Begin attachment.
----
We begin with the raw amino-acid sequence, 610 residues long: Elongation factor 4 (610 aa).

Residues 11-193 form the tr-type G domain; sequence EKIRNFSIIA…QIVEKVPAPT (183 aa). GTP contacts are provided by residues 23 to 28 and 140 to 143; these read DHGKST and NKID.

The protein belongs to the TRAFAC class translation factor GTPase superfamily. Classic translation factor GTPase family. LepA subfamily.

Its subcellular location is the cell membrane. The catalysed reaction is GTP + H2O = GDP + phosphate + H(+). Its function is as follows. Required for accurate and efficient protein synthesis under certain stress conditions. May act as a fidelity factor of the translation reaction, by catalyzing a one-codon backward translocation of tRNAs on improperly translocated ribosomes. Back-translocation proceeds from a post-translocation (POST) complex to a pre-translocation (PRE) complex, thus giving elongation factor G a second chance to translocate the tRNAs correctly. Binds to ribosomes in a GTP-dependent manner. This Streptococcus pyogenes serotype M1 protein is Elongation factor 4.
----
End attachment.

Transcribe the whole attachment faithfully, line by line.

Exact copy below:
We begin with the raw amino-acid sequence, 610 residues long: Elongation factor 4 (610 aa).

Residues 11-193 form the tr-type G domain; sequence EKIRNFSIIA…QIVEKVPAPT (183 aa). GTP contacts are provided by residues 23 to 28 and 140 to 143; these read DHGKST and NKID.

The protein belongs to the TRAFAC class translation factor GTPase superfamily. Classic translation factor GTPase family. LepA subfamily.

Its subcellular location is the cell membrane. The catalysed reaction is GTP + H2O = GDP + phosphate + H(+). Its function is as follows. Required for accurate and efficient protein synthesis under certain stress conditions. May act as a fidelity factor of the translation reaction, by catalyzing a one-codon backward translocation of tRNAs on improperly translocated ribosomes. Back-translocation proceeds from a post-translocation (POST) complex to a pre-translocation (PRE) complex, thus giving elongation factor G a second chance to translocate the tRNAs correctly. Binds to ribosomes in a GTP-dependent manner. This Streptococcus pyogenes serotype M1 protein is Elongation factor 4.